My number one priority is to boost the economy and provide the best business climate so more jobs can be created in the private sector. That is a responsibility that we have to the people of this great state and a responsibility that doesn’t begin the day Hoosiers graduate from high school. It begins at a very young age.
Studies indicate that children who enroll in preschool are more likely to graduate from high school, go to college and obtain a higher-paying job. This session, we want to expand high quality preschool options for low-income students, so they have a better chance at excelling academically, and eventually, professionally. High quality schools lift communities and strengthen neighborhoods. The impact of our education system sets the stage for Hoosier prosperity and is absolutely essential for our state’s upward mobility.
The skills gap facing many Hoosiers and Hoosier employers is also closely dependent on the state’s education system. While Indiana’s unemployment level remains slightly above seven percent, 67 percent of Indiana’s manufacturing companies report shortages of available, qualified workers. Addressing this pressing issue means ensuring the highest quality education possible for Hoosier students of all ages. Ultimately, the best education is that which adequately prepares students for the available jobs of today and the future.
Unlike many other states, Indiana is suffering more from a lack of qualified workers than a lack of available jobs. However, if we want to continue to attract businesses to Indiana, we must also focus on the condition of our roads. According to the American Road and Transportation Builders Association, every $1 billion invested in highways supports 27,800 jobs. By transferring a portion of the funds previously allocated in last year’s biannual budget, we will be able to support the creation of more jobs without opening up the budget or increasing state revenue collections.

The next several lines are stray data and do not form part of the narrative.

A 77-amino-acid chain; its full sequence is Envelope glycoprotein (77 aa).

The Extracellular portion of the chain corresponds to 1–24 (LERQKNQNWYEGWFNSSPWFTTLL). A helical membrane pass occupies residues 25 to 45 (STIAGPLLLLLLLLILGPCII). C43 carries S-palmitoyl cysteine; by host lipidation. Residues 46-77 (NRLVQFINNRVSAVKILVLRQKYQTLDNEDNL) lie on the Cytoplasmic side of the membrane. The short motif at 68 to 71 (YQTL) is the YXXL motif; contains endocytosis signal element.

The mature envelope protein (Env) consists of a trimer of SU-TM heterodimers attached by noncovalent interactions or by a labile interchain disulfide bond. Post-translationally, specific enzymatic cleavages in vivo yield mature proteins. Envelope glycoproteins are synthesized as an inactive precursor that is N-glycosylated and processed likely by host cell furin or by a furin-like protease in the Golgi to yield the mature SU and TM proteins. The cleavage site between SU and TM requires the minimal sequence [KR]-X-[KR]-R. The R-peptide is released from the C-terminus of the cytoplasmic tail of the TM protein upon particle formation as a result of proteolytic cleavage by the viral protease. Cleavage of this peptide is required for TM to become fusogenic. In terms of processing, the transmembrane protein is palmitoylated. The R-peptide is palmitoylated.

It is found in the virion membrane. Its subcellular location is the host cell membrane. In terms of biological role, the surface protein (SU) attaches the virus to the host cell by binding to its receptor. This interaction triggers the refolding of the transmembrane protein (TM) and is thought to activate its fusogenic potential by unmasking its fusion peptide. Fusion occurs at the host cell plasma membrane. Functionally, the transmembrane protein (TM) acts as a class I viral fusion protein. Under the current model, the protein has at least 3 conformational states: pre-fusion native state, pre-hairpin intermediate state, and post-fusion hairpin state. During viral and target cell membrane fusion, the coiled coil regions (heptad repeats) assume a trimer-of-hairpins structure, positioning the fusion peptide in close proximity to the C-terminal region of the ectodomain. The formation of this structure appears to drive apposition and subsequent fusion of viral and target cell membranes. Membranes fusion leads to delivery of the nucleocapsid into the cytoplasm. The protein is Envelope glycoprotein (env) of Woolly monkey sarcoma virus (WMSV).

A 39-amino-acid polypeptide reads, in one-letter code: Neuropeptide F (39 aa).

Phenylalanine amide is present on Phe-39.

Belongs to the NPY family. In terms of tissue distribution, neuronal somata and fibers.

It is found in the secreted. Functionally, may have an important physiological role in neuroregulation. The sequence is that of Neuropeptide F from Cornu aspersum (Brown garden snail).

Another way to attract more businesses to Indiana is through the personal property tax. When compared to many of our neighbors, Indiana is an outlier on this issue. All of our neighboring states either do not tax personal property or do so at a lower rate. Without this tax, businesses will have an increased incentive to come to Indiana because it will save them money. In fact, businesses could save up to $100 million per year if the need for them to calculate, pay and file personal property taxes was eliminated. Every county in Indiana relies on this tax to a different degree though, and as a result, the legislation proposed this year would give locals the option to eliminate personal property taxes on new investments. This will give local officials the ability to decide what is best for them and proceed accordingly.
To further ease the burden that government regulations can create, we will also take a critical look at our past legislation, cutting red tape for small businesses and Hoosiers wherever possible. Part of my responsibility as your state representative is to be able to objectively access a situation and recognize when our reach has created more harm than good. Through the Government Reduction Committee, we have been able to cut 40 government boards and commissions and more than 400 government appointments in the last year alone. However, the efficiency of government and the effectiveness of the services provided is a constant job that always requires review and prudence.
With these agenda items at the forefront of our minds, I will continue to work every day to do what is best for the people of District 75. I look forward to what this session has in store, and I believe that by working towards these goals, we will ensure that Indiana continues to stand out among the rest of the country.